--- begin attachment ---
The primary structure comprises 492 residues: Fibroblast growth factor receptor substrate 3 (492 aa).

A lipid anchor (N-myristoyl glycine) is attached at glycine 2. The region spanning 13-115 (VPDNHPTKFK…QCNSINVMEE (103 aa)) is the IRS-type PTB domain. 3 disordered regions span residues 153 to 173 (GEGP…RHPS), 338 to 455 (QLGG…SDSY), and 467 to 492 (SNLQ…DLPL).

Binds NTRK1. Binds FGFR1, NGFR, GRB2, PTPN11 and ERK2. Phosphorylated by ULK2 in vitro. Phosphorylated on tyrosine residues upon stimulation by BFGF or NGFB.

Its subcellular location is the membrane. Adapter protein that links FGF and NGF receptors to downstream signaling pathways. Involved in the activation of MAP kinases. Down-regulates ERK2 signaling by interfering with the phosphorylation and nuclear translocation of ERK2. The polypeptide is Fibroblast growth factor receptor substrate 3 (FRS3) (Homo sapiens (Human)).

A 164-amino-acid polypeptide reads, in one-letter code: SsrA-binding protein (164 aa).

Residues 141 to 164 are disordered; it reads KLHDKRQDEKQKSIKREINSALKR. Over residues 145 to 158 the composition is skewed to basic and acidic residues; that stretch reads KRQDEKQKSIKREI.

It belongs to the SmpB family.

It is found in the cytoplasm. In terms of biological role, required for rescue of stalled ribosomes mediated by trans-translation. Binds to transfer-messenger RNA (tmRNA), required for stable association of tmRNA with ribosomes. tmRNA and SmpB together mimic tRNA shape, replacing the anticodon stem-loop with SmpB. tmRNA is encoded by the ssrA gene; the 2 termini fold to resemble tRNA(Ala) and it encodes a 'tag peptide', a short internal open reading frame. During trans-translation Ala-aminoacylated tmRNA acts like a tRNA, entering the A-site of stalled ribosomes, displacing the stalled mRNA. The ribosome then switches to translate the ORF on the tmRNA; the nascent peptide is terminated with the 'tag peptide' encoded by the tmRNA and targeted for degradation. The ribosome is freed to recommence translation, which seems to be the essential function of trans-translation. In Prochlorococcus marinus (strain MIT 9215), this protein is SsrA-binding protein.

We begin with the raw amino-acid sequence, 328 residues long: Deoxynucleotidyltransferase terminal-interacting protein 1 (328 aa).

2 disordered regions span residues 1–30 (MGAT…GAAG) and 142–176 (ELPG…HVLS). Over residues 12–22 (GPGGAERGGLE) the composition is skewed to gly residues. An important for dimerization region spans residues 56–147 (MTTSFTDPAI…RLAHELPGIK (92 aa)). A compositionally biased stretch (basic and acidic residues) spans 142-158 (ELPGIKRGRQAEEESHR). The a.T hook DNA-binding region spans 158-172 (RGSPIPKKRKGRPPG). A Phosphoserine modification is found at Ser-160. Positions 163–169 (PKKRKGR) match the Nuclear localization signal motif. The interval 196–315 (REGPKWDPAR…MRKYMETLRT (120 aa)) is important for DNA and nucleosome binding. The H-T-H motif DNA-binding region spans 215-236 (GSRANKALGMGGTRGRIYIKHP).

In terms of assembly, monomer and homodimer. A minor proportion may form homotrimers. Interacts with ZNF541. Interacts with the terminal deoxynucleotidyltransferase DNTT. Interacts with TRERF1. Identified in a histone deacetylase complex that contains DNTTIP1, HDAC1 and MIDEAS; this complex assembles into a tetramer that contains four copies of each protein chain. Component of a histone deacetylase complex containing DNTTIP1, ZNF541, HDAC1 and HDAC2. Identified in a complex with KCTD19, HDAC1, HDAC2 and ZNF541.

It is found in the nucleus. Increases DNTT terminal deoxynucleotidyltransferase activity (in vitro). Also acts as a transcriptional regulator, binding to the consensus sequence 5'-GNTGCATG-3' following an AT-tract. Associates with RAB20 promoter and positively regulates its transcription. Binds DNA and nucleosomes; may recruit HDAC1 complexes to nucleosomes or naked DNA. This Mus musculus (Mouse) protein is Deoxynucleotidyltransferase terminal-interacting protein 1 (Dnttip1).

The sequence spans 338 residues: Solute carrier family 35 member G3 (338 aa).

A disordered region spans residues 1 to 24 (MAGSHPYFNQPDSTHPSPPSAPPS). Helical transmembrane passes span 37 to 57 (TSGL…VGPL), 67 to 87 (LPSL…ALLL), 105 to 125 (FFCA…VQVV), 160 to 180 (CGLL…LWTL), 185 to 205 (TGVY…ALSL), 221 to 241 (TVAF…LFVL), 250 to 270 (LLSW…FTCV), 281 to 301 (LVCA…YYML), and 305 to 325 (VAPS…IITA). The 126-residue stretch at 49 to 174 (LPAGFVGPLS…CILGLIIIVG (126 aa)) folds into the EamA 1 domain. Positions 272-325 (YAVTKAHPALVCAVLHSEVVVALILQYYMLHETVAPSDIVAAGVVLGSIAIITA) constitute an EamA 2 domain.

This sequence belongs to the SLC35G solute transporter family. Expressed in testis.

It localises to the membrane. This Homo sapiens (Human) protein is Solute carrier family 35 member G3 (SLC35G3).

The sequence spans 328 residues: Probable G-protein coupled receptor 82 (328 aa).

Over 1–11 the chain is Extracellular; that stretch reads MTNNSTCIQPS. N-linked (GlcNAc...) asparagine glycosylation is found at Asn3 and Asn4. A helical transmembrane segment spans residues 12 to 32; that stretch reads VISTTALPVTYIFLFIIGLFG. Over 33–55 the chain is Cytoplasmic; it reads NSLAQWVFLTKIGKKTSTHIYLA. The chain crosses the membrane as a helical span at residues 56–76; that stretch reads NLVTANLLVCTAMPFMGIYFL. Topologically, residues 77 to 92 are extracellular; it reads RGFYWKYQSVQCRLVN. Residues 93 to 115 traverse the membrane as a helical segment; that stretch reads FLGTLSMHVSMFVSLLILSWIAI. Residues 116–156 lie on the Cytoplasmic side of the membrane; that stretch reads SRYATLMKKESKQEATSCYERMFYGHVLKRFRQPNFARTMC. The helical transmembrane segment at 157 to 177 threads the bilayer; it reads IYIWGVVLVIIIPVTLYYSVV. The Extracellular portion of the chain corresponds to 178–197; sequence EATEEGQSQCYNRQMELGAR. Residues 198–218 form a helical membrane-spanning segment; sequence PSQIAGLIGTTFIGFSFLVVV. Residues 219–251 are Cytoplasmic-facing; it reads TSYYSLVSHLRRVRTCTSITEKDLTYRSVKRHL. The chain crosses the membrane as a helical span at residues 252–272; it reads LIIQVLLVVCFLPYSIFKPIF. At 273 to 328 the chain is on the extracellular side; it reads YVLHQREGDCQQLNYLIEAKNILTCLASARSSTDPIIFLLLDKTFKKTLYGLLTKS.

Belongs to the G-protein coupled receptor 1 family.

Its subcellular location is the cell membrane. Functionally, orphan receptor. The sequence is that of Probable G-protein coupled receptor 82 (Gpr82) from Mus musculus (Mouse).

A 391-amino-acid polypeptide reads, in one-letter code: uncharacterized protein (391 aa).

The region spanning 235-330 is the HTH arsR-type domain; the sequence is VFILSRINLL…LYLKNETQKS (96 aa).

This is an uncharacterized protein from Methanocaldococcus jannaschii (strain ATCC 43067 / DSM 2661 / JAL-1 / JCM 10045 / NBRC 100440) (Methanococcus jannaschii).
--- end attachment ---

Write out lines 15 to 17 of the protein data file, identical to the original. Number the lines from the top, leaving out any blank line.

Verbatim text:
This sequence belongs to the SLC35G solute transporter family. Expressed in testis.

It localises to the membrane. This Homo sapiens (Human) protein is Solute carrier family 35 member G3 (SLC35G3).

The sequence spans 328 residues: Probable G-protein coupled receptor 82 (328 aa).